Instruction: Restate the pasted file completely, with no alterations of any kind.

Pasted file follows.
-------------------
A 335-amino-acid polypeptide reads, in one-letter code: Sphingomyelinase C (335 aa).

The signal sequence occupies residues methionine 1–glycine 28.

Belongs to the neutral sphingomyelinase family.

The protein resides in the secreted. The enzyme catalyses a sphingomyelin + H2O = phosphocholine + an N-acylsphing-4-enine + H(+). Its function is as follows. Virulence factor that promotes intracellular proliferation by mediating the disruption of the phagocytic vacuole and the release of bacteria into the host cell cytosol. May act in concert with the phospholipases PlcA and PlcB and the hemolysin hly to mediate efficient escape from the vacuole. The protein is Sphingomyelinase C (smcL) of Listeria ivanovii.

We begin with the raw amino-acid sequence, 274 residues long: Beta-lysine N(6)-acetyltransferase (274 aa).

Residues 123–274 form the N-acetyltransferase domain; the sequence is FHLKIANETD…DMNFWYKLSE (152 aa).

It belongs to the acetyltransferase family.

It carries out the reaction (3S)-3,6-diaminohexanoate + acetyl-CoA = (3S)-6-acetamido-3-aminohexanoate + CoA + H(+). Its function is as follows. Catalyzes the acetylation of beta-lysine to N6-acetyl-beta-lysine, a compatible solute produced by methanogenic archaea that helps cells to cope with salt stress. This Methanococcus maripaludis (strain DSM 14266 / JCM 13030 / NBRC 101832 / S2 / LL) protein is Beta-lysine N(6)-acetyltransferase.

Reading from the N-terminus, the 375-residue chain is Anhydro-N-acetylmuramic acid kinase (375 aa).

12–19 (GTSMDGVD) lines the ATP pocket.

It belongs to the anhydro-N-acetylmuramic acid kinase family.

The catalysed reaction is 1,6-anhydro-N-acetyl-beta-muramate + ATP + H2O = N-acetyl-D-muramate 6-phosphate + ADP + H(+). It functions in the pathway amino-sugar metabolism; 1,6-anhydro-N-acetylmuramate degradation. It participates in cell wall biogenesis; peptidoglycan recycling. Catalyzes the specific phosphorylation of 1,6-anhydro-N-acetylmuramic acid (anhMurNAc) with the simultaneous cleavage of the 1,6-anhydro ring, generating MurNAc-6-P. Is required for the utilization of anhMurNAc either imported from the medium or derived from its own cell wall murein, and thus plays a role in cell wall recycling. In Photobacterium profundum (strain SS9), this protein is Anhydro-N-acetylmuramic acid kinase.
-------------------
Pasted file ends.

A 335-amino-acid polypeptide reads, in one-letter code: Sphingomyelinase C (335 aa).

The signal sequence occupies residues methionine 1–glycine 28.

Belongs to the neutral sphingomyelinase family.

The protein resides in the secreted. The enzyme catalyses a sphingomyelin + H2O = phosphocholine + an N-acylsphing-4-enine + H(+). Its function is as follows. Virulence factor that promotes intracellular proliferation by mediating the disruption of the phagocytic vacuole and the release of bacteria into the host cell cytosol. May act in concert with the phospholipases PlcA and PlcB and the hemolysin hly to mediate efficient escape from the vacuole. The protein is Sphingomyelinase C (smcL) of Listeria ivanovii.

We begin with the raw amino-acid sequence, 274 residues long: Beta-lysine N(6)-acetyltransferase (274 aa).

Residues 123–274 form the N-acetyltransferase domain; the sequence is FHLKIANETD…DMNFWYKLSE (152 aa).

It belongs to the acetyltransferase family.

It carries out the reaction (3S)-3,6-diaminohexanoate + acetyl-CoA = (3S)-6-acetamido-3-aminohexanoate + CoA + H(+). Its function is as follows. Catalyzes the acetylation of beta-lysine to N6-acetyl-beta-lysine, a compatible solute produced by methanogenic archaea that helps cells to cope with salt stress. This Methanococcus maripaludis (strain DSM 14266 / JCM 13030 / NBRC 101832 / S2 / LL) protein is Beta-lysine N(6)-acetyltransferase.

Reading from the N-terminus, the 375-residue chain is Anhydro-N-acetylmuramic acid kinase (375 aa).

12–19 (GTSMDGVD) lines the ATP pocket.

It belongs to the anhydro-N-acetylmuramic acid kinase family.

The catalysed reaction is 1,6-anhydro-N-acetyl-beta-muramate + ATP + H2O = N-acetyl-D-muramate 6-phosphate + ADP + H(+). It functions in the pathway amino-sugar metabolism; 1,6-anhydro-N-acetylmuramate degradation. It participates in cell wall biogenesis; peptidoglycan recycling. Catalyzes the specific phosphorylation of 1,6-anhydro-N-acetylmuramic acid (anhMurNAc) with the simultaneous cleavage of the 1,6-anhydro ring, generating MurNAc-6-P. Is required for the utilization of anhMurNAc either imported from the medium or derived from its own cell wall murein, and thus plays a role in cell wall recycling. In Photobacterium profundum (strain SS9), this protein is Anhydro-N-acetylmuramic acid kinase.